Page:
Running onstage at the Bill Graham Civic Auditorium on Oct. 2, Greta Van Fleet’s Josh Kiszka took center stage in a full-length black leotard, flanked on either side by brothers Jake on guitar and Sam on bass, with drummer Danny Wagner directly behind. Wasting no time, Josh broke into a verbose belt, going straight into their song, “When the Curtain Falls.”
The members of the American rock band Greta Van Fleet have become polarizing figures in the music industry, more importantly to those in the business of music criticism. It goes almost without saying that the band is derivative, oftentimes seen as a faded version of classic rock bands. The band members are riding high on their nostalgia factor, which translates even as far as the clothes that they wear. All four members were dressed as if they were going to a summer-of-love-themed party in one of the multimillion-dollar houses in San Francisco.
Which begs the question: Why listen to them when you could listen to the original source material?
The band’s showmanship is the answer. It can easily be seen as a reinterpretation of classic rock suited for an audience that wants to bask in personal ideas of the glory days of music. You can no longer see Led Zeppelin live, half the Beatles are dead and Mick Jagger is 76 years old. But you can see Jake Kiszka play a guitar behind his head — a move that does make one wonder how many times the young musician practiced that in front of a bedroom mirror.
At the show, the audience was evenly split between people of middle age and those of the band members’ age. And for those wearing some sort of band merch, it was a three-way tie between those wearing Led Zeppelin, Metallica and Greta Van Fleet T-shirts, which is appropriate as Greta Van Fleet has been criticized for sounding eerily similar to Led Zeppelin. Judging the originality of the content is difficult to do, as this is Greta Van Fleet’s debut album, and the band members are so plainly wearing their influences on their sleeves.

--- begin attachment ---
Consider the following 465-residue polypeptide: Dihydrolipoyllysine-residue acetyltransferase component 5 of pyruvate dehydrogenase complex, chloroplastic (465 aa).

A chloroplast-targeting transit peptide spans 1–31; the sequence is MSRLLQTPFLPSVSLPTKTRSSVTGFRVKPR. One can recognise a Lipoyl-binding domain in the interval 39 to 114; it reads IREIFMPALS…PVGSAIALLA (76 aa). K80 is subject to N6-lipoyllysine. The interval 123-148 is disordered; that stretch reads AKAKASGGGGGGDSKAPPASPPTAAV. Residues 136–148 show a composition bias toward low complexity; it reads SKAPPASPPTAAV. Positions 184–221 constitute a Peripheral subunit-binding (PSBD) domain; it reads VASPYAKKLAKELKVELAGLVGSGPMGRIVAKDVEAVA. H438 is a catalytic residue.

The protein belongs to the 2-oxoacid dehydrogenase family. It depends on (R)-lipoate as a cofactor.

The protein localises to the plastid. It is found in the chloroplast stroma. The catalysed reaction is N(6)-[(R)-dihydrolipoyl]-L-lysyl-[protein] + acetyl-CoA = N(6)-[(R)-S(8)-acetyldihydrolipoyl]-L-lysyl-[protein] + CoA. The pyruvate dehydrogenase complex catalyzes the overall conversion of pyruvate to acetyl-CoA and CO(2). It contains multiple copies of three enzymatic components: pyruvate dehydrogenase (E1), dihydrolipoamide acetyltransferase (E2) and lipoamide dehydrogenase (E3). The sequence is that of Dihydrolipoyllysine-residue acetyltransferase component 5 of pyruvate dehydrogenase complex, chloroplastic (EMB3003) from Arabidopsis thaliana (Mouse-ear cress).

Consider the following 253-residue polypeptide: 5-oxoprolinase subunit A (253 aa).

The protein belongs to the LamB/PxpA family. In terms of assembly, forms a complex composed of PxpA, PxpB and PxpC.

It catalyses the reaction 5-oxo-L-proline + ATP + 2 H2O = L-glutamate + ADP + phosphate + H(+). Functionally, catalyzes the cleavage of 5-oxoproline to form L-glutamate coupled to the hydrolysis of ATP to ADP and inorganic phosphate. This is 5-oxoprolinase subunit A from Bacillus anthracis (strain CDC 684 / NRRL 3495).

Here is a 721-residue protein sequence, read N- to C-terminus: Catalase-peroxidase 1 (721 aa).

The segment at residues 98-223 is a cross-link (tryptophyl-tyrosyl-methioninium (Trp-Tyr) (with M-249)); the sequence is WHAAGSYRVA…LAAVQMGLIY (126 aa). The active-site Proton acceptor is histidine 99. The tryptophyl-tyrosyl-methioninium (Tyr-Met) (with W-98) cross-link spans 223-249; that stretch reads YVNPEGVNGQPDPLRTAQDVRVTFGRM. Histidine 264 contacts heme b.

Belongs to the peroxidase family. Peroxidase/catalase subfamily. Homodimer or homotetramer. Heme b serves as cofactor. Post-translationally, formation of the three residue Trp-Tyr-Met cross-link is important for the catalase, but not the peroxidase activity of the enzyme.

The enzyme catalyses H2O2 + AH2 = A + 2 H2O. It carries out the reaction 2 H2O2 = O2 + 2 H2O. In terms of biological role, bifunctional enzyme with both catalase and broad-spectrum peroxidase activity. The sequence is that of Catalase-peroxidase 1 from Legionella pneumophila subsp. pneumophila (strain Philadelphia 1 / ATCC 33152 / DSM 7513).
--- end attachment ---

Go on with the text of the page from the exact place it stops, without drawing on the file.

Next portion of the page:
But they are far from the only musicians to have done this.
Bob Dylan’s self-titled first album is full of wannabe Woody Guthrieness, and Led Zeppelin has had its fair share of plagiarism scandals. The major difference is the amount of hype that Greta Van Fleet has amassed prior to releasing its first album.
These questions hardly impose on the band’s ability to please its fans, performing its hit “Black Smoke Rising” to a thundering crowd — one ready to sing along to the lyrics and look adoringly at the brothers. The band members are fantastic performers; lead singer Josh knows how to work a crowd, as do the other members who are given an opportunity to shine in their own way, from lengthy guitar solos to spotlights on the keys.
Greta Van Fleet covered several songs in its set, such as “Watch Me” by Labi Siffre and “The Music is You” by John Denver, putting its distinct spin on these classic songs in both cases — which, given the already lengthy setlist, made the show a bit exhaustive. With Greta Van Fleet being very much an equal members band, the show began to drag.
But the audience held on as Greta Van Fleet ended the night with “San Francisco” by Scott McKenzie, which was blended with the band’s song “Lover, Leaver (Taker, Believer).” One of the standouts of the night was Sam’s superb switch from the bass to the keys, playing both instruments well and showcasing a real musicality.
Greta Van Fleet clearly has some talent when it comes to both performance and musicianship even if lacking in authenticity and originality.
Highlights: “Black Smoke Rising,” “The Music is You,” “Age of Man”
Zoë Cramer covers music. Contact her at zcram[email protected].
A previous version of this article incorrectly stated that Greta Van Fleet’s drummer was Kyle Hauck. In fact, their drummer is currently Danny Wagner.